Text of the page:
Scrapping long-gun registry is pandering to vocal minority
Posted by cgccanada on November 9, 2009
By Stephen Hume, Vancouver Sun
November 9, 2009 1:09 AM
Will Canadians ignore the irony of Parliament scrapping the long-gun registry the day before two more mass shootings in the United States and just before the 20th anniversary of the massacre of 14 women by a man with a rifle at a Montreal university?
Prime Minister Stephen Harper had better hope so because the stratagem of using a private member’s bill is a transparent attempt to subvert what Canadians clearly want while evading accountability for the decision.
The biggest risk for Harper’s Conservatives will be how women react, since women are predominantly victims of murder by long gun, a fact conveniently overlooked in mostly male anger over the registry.
Yet an Ipsos Reid poll in 2006 found three out of four Canadians want stricter, not more permissive, gun controls. Most agree the gun registry is flawed. They want it fixed, not dismantled to appease special interests.
The poll — taken in the aftermath of a rampage at Dawson College by a man with a rifle — was unequivocal.
Parliament’s vote to lift registration requirements would affect non-restricted weapons, one of three categories of firearms defined in the Criminal Code, all of which now must be registered.
Non-restricted weapons have the easiest possession and licensing requirements and include rifles and shotguns normally used for hunting and pest and predator control.
The other categories — which would still have to be registered — are restricted firearms such as handguns and semi-automatic weapons; and prohibited weapons, such as automatic weapons (sometimes called machine-guns) or converted automatic weapons.
While all categories of weapons can under some circumstances be possessed by private citizens, the requirement that non-restricted firearms be registered has been the source of continuing controversy among hunters and in rural Canada.
Most Canadians reject rural arguments that only handguns — the assumed weapon of choice for urban criminals — need to be controlled because rifles and shotguns are just benign implements in the hands of sober, law-abiding rural citizens who watch the crime waves in the cities and shake their wiser heads.
Nor will most buy the gun lobby’s argument that guns defend us from criminals. A 2009 study published in the American Journal of Public Health shows that on average, guns don’t protect their owners — in fact, they are four times more likely to be shot than somebody unarmed.
Property crimes dominate in urban settings. Criminal gangsters are more likely to be shot by another criminal with a restricted firearm in a city.
But recent studies in both the U.S. and Canada confirm that rates of domestic violence are comparable in urban and rural settings and a 2007 federal study reports that homicide rates in rural Canada are consistently high and that small-town Canada has higher overall crime rates than large cities.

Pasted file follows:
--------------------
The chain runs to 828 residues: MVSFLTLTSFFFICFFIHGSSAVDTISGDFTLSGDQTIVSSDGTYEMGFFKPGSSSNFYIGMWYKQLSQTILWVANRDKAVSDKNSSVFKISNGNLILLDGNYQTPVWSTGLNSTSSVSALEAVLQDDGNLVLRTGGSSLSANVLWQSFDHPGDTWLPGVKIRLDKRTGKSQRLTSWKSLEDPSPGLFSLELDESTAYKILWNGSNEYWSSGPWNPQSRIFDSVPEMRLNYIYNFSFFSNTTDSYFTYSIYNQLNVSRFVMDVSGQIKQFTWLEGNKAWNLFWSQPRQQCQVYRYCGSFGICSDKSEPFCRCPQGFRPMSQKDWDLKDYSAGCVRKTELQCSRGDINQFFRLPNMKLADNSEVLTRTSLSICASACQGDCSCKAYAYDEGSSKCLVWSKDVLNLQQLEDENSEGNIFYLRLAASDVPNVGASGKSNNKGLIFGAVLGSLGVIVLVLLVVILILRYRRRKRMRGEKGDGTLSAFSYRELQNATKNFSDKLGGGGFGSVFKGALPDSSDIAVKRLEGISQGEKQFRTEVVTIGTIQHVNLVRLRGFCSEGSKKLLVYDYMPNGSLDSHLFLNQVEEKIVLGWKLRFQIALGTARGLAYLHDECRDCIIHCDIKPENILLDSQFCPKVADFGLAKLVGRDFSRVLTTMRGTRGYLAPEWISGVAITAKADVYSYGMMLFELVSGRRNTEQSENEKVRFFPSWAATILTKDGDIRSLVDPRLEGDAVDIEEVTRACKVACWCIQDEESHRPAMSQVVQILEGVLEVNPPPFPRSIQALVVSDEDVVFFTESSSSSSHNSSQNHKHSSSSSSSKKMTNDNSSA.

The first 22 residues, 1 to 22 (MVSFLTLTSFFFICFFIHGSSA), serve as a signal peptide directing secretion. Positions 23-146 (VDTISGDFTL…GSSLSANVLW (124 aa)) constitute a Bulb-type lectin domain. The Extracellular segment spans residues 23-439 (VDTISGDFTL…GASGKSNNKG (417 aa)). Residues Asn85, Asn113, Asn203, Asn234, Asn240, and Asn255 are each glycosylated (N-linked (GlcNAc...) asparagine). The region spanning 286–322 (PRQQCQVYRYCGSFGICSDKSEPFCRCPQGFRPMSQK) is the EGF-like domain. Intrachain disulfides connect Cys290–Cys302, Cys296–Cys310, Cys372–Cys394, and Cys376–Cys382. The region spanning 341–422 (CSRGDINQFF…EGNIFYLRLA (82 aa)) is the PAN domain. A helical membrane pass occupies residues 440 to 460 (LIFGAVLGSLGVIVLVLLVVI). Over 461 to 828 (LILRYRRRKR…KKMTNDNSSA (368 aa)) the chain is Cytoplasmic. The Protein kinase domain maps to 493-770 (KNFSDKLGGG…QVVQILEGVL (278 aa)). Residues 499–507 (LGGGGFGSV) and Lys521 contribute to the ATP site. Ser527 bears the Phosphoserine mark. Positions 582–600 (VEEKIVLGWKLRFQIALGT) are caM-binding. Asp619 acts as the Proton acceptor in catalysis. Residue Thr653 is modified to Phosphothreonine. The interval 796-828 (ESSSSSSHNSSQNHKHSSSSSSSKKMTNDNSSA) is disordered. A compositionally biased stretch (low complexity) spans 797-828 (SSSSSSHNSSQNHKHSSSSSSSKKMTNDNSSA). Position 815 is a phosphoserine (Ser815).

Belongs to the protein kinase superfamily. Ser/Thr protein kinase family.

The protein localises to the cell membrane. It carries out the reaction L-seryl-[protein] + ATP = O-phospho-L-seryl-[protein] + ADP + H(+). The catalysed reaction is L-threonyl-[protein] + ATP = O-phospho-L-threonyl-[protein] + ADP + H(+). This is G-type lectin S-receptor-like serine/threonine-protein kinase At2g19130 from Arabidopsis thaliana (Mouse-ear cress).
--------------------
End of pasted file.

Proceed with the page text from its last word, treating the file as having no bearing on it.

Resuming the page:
Furthermore, statistics show clearly that women are more likely to be murdered with a long gun than with a handgun. So much for the myth of the big, bad city and the moral superiority of a tranquil country life.
Now let’s dispel the myth of the long gun as a benign farm, subsistence and sporting implement.
On its website, the RCMP posts sobering statistics about long guns and their relationship to violence.
Fifty-two per cent of the firearms recovered by police in relation to criminal incidents were non-restricted rifles and shotguns, according to a study conducted by police departments in New Brunswick, Quebec, Ontario and Saskatchewan.
Fifty-four per cent of firearms homicides from 1974 to 1997 were committed with non-restricted rifles and shotguns.
Eighty-five per cent of domestic homicides involving firearms were committed with a non-restricted rifle or shotgun. According to a 2007 study of family violence by the Canadian Centre for Justice Statistics, the victims of murder or attempted murder by a spouse or ex-spouse were women 87 per cent of the time.
Seventy-four per cent of firearms recovered from suicides and suicide attempts were unrestricted rifles and shotguns.
These statistics tell us that the decision by parliamentarians to scrap the long-gun registry is ideologically based pandering to a self-serving myth held by a minority of Conservatives and amplified by intense lobbying from a special interest group.
Getting rid of the long-gun registry isn’t what most Canadians want. They want a registry covering all firearms and they want one that provides law officers with effective tools to reduce all firearm violence, rural as well as urban.
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